Discussion in 'Health & Fitness' started by tennis005, Dec 1, 2009.
How exactly do you get tennis elbow. Overuse? Wrong technique? Too heavy or light a racket?
All or any of the above. The wrong kind of strings (e.g., too stiff, poly, etc.) can also cause tennis elbow.
I've heard/read that it is caused by repetitive motion where you straighten your wrist and turn it at the same time against some resistance. It has something to do with tendons rubbing against something. This kind of movement is obviously common in tennis, but I've had it a while, while back when I used to do tuckpointing. I've also noticed that the most common cause is improper technique - mostly when you are too late on your shot and you tend to pull it rather than hitting because that's where your wrist works/moves the most. Since most people have improper backhand than the 'tennis elbow' relates to pain on the outside of your elbow. But if you have 'late' forhand than you are likely to develop pain on the inside of the elbow (I'm not sure if it is still called tennis elbow, but the cause is pretty much the same).
The extensor muscles of the forearm thin out to tendons that insert on the bone at the outside aspect of the elbow.
Any stress on these extensor forearm muscles is transferred to this narrow point of insertion. Once the inflammatory response starts, it can take a long time to resolve. And using the arm while it is inflamed can keep the inflammation going.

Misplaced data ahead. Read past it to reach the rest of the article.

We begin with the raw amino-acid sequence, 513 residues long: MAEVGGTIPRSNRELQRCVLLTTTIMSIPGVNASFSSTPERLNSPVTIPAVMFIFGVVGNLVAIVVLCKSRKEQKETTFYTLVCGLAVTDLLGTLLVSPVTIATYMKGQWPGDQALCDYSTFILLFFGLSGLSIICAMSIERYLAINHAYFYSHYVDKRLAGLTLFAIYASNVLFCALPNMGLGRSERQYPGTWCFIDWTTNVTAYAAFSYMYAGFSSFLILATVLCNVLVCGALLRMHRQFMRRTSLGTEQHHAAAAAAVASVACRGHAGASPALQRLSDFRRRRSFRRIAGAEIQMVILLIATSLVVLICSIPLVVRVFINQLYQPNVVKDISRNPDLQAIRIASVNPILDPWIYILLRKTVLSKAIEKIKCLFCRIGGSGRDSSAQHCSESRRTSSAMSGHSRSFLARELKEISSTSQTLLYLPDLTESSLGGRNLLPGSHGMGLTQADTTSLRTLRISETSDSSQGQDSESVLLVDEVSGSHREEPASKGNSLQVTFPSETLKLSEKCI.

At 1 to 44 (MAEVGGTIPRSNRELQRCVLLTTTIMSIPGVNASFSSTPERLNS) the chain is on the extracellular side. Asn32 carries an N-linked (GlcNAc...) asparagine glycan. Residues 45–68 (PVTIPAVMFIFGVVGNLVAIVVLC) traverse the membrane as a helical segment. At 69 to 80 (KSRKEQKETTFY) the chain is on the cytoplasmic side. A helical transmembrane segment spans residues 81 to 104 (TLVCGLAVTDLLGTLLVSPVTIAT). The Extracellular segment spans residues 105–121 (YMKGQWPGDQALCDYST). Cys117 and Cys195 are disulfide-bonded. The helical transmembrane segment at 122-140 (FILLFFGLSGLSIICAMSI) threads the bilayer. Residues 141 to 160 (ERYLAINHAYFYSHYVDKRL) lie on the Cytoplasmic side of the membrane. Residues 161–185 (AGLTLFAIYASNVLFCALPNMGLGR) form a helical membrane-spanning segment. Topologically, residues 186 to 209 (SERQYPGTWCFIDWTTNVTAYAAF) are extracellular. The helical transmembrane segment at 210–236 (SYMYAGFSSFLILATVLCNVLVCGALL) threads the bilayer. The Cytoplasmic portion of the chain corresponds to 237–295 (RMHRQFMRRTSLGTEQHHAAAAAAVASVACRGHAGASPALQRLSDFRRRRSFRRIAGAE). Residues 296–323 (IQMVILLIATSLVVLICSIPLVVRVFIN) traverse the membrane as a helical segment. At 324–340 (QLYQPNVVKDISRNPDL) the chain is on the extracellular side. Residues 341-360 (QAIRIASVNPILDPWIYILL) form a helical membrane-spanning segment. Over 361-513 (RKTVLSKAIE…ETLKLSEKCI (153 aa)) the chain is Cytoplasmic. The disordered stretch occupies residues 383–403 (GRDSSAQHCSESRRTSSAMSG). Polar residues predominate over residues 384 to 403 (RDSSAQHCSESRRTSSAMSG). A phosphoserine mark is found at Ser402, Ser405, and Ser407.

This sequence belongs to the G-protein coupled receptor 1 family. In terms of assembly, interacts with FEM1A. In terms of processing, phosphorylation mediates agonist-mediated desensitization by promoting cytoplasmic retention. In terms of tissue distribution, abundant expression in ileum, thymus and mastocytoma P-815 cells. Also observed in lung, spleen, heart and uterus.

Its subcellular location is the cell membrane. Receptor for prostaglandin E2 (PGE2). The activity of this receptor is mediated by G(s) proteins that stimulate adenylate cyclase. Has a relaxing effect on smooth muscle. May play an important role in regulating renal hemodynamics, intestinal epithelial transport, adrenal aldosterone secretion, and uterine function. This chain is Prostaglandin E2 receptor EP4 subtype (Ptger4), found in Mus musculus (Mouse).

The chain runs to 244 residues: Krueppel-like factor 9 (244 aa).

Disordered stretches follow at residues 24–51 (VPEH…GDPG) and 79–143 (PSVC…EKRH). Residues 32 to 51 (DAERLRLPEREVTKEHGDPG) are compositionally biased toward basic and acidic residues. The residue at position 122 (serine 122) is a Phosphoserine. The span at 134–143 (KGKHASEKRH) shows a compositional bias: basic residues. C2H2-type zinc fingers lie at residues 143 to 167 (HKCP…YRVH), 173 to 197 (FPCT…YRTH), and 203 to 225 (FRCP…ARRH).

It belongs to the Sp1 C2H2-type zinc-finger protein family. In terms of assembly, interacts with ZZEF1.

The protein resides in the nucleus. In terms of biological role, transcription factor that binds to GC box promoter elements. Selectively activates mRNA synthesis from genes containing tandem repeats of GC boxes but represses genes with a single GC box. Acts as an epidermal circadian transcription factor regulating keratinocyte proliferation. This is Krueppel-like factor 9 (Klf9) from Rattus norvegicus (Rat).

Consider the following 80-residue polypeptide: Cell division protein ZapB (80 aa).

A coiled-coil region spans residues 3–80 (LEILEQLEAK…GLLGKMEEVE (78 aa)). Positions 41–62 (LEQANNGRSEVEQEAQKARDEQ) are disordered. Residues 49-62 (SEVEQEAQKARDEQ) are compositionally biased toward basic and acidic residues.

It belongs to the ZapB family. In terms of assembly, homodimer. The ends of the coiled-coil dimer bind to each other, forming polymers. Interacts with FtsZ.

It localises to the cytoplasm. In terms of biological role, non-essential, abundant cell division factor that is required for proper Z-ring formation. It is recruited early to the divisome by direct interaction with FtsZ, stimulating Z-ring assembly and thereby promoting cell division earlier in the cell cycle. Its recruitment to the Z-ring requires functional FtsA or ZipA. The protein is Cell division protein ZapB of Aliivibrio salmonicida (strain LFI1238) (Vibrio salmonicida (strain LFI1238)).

The most classic case of tennis elbow occurs in beginners who snap their wrists forward with either their groundstrokes or serves. The repetitive over flexion strains the tendons at the point of insertion and the pain of tennis elbow results. Occasionally though, tennis elbow can occur from one acute mishit where the racquet twists and strains the muscle/tendon.
Good technique, and having well developed forearm muscles should help prevent tennis elbow from occurring.
Very light racquets don't have the mass to dampen vibrations and are more liable to twist the arm on mishits. Stiff (poly, kevlar) strings at high tension, or very stiff racquet frames can also result in more repetitive jarring stress on the arm leading to tennis elbow.
Too heavy a racquet also can put a strain on the arm.
And "tennis elbow" can happen with other activities that put stress on the forearm muscles, including weight lifting.
I mishit an overhead during a tournament on 10/31 and I haven't swung a racquet ever since. My job has me at a workstation using a mouse daily. I am a part time musician and play keyboards most of the time with my right hand. And then I like to ride my motorcycle. The only adjustment I've made is moving the mouse to my left hand while I recover from TE.
when you make contact w/ the ball the shock should be absorrbed by your shoulders, so stretch your shoulders before you play.
Thanks for the info everyone. There are alot of threads about how to help heal TE but not many on how it happens or how to prevent it.
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